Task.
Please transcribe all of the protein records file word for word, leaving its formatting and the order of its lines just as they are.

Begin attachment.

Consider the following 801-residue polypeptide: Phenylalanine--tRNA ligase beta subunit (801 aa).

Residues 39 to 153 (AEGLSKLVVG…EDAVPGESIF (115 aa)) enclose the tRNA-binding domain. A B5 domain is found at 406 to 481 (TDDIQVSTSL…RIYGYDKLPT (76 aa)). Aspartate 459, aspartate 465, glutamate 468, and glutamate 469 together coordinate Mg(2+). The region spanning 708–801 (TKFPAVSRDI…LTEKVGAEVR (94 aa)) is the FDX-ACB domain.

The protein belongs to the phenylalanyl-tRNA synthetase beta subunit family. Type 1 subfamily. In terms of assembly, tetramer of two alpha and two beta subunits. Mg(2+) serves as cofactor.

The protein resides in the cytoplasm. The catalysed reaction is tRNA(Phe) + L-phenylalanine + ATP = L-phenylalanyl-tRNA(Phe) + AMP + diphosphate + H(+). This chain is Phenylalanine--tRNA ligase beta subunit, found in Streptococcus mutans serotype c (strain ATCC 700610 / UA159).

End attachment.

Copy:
Consider the following 801-residue polypeptide: Phenylalanine--tRNA ligase beta subunit (801 aa).

Residues 39 to 153 (AEGLSKLVVG…EDAVPGESIF (115 aa)) enclose the tRNA-binding domain. A B5 domain is found at 406 to 481 (TDDIQVSTSL…RIYGYDKLPT (76 aa)). Aspartate 459, aspartate 465, glutamate 468, and glutamate 469 together coordinate Mg(2+). The region spanning 708–801 (TKFPAVSRDI…LTEKVGAEVR (94 aa)) is the FDX-ACB domain.

The protein belongs to the phenylalanyl-tRNA synthetase beta subunit family. Type 1 subfamily. In terms of assembly, tetramer of two alpha and two beta subunits. Mg(2+) serves as cofactor.

The protein resides in the cytoplasm. The catalysed reaction is tRNA(Phe) + L-phenylalanine + ATP = L-phenylalanyl-tRNA(Phe) + AMP + diphosphate + H(+). This chain is Phenylalanine--tRNA ligase beta subunit, found in Streptococcus mutans serotype c (strain ATCC 700610 / UA159).